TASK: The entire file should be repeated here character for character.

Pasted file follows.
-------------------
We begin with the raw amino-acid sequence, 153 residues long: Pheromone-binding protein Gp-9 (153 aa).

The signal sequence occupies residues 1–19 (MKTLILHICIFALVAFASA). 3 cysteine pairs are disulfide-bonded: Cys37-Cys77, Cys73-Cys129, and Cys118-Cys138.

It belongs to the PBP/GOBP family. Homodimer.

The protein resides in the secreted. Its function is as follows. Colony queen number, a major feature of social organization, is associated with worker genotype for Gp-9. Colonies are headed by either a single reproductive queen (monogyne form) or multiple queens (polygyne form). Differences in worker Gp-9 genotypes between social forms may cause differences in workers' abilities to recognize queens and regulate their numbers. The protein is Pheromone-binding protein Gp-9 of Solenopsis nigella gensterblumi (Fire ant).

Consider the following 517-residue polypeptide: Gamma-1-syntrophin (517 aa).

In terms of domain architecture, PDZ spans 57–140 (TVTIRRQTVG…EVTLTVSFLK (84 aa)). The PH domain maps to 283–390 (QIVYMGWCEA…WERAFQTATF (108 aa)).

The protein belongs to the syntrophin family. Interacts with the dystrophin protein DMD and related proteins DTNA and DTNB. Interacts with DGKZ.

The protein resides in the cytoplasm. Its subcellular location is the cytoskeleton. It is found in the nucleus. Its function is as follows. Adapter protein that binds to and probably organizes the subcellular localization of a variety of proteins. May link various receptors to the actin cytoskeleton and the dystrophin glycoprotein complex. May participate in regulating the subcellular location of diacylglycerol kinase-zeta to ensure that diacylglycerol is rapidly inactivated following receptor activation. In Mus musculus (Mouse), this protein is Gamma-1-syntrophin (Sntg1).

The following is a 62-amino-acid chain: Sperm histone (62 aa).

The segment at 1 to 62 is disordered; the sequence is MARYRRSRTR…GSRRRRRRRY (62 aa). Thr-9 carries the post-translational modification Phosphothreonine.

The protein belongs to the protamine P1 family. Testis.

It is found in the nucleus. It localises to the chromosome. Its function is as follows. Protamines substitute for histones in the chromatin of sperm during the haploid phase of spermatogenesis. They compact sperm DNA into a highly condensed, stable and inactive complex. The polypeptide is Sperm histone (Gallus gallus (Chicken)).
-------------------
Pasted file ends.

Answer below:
We begin with the raw amino-acid sequence, 153 residues long: Pheromone-binding protein Gp-9 (153 aa).

The signal sequence occupies residues 1–19 (MKTLILHICIFALVAFASA). 3 cysteine pairs are disulfide-bonded: Cys37-Cys77, Cys73-Cys129, and Cys118-Cys138.

It belongs to the PBP/GOBP family. Homodimer.

The protein resides in the secreted. Its function is as follows. Colony queen number, a major feature of social organization, is associated with worker genotype for Gp-9. Colonies are headed by either a single reproductive queen (monogyne form) or multiple queens (polygyne form). Differences in worker Gp-9 genotypes between social forms may cause differences in workers' abilities to recognize queens and regulate their numbers. The protein is Pheromone-binding protein Gp-9 of Solenopsis nigella gensterblumi (Fire ant).

Consider the following 517-residue polypeptide: Gamma-1-syntrophin (517 aa).

In terms of domain architecture, PDZ spans 57–140 (TVTIRRQTVG…EVTLTVSFLK (84 aa)). The PH domain maps to 283–390 (QIVYMGWCEA…WERAFQTATF (108 aa)).

The protein belongs to the syntrophin family. Interacts with the dystrophin protein DMD and related proteins DTNA and DTNB. Interacts with DGKZ.

The protein resides in the cytoplasm. Its subcellular location is the cytoskeleton. It is found in the nucleus. Its function is as follows. Adapter protein that binds to and probably organizes the subcellular localization of a variety of proteins. May link various receptors to the actin cytoskeleton and the dystrophin glycoprotein complex. May participate in regulating the subcellular location of diacylglycerol kinase-zeta to ensure that diacylglycerol is rapidly inactivated following receptor activation. In Mus musculus (Mouse), this protein is Gamma-1-syntrophin (Sntg1).

The following is a 62-amino-acid chain: Sperm histone (62 aa).

The segment at 1 to 62 is disordered; the sequence is MARYRRSRTR…GSRRRRRRRY (62 aa). Thr-9 carries the post-translational modification Phosphothreonine.

The protein belongs to the protamine P1 family. Testis.

It is found in the nucleus. It localises to the chromosome. Its function is as follows. Protamines substitute for histones in the chromatin of sperm during the haploid phase of spermatogenesis. They compact sperm DNA into a highly condensed, stable and inactive complex. The polypeptide is Sperm histone (Gallus gallus (Chicken)).